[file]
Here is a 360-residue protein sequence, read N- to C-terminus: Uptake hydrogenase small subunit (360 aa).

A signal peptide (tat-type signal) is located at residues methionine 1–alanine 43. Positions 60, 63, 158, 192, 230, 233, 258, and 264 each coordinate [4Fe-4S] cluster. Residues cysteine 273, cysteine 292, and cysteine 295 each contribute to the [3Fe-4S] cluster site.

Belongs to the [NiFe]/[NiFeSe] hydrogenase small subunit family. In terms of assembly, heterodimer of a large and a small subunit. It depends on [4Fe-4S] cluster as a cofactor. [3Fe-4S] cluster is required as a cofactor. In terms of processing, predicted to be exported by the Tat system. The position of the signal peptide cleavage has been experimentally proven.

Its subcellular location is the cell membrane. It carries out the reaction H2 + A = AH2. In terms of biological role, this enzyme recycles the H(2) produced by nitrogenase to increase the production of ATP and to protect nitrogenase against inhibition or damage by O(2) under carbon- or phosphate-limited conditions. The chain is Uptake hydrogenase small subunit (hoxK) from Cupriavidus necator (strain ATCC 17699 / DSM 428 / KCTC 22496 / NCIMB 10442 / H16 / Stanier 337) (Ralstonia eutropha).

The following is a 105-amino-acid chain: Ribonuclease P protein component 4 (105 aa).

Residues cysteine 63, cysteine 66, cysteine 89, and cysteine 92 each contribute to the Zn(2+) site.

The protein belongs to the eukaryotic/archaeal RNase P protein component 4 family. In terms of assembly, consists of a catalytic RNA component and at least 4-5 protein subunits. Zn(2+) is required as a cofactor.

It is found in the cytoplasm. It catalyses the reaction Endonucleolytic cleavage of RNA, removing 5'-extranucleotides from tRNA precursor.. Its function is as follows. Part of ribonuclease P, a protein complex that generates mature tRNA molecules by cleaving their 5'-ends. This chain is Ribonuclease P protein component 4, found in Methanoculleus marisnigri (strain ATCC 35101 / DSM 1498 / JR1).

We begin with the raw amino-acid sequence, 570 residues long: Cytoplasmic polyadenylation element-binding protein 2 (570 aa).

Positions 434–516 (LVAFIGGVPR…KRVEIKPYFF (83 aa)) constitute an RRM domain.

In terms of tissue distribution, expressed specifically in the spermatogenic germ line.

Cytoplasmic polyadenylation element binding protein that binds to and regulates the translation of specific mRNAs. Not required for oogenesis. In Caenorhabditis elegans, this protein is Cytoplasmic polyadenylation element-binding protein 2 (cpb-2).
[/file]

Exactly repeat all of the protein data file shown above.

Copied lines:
Here is a 360-residue protein sequence, read N- to C-terminus: Uptake hydrogenase small subunit (360 aa).

A signal peptide (tat-type signal) is located at residues methionine 1–alanine 43. Positions 60, 63, 158, 192, 230, 233, 258, and 264 each coordinate [4Fe-4S] cluster. Residues cysteine 273, cysteine 292, and cysteine 295 each contribute to the [3Fe-4S] cluster site.

Belongs to the [NiFe]/[NiFeSe] hydrogenase small subunit family. In terms of assembly, heterodimer of a large and a small subunit. It depends on [4Fe-4S] cluster as a cofactor. [3Fe-4S] cluster is required as a cofactor. In terms of processing, predicted to be exported by the Tat system. The position of the signal peptide cleavage has been experimentally proven.

Its subcellular location is the cell membrane. It carries out the reaction H2 + A = AH2. In terms of biological role, this enzyme recycles the H(2) produced by nitrogenase to increase the production of ATP and to protect nitrogenase against inhibition or damage by O(2) under carbon- or phosphate-limited conditions. The chain is Uptake hydrogenase small subunit (hoxK) from Cupriavidus necator (strain ATCC 17699 / DSM 428 / KCTC 22496 / NCIMB 10442 / H16 / Stanier 337) (Ralstonia eutropha).

The following is a 105-amino-acid chain: Ribonuclease P protein component 4 (105 aa).

Residues cysteine 63, cysteine 66, cysteine 89, and cysteine 92 each contribute to the Zn(2+) site.

The protein belongs to the eukaryotic/archaeal RNase P protein component 4 family. In terms of assembly, consists of a catalytic RNA component and at least 4-5 protein subunits. Zn(2+) is required as a cofactor.

It is found in the cytoplasm. It catalyses the reaction Endonucleolytic cleavage of RNA, removing 5'-extranucleotides from tRNA precursor.. Its function is as follows. Part of ribonuclease P, a protein complex that generates mature tRNA molecules by cleaving their 5'-ends. This chain is Ribonuclease P protein component 4, found in Methanoculleus marisnigri (strain ATCC 35101 / DSM 1498 / JR1).

We begin with the raw amino-acid sequence, 570 residues long: Cytoplasmic polyadenylation element-binding protein 2 (570 aa).

Positions 434–516 (LVAFIGGVPR…KRVEIKPYFF (83 aa)) constitute an RRM domain.

In terms of tissue distribution, expressed specifically in the spermatogenic germ line.

Cytoplasmic polyadenylation element binding protein that binds to and regulates the translation of specific mRNAs. Not required for oogenesis. In Caenorhabditis elegans, this protein is Cytoplasmic polyadenylation element-binding protein 2 (cpb-2).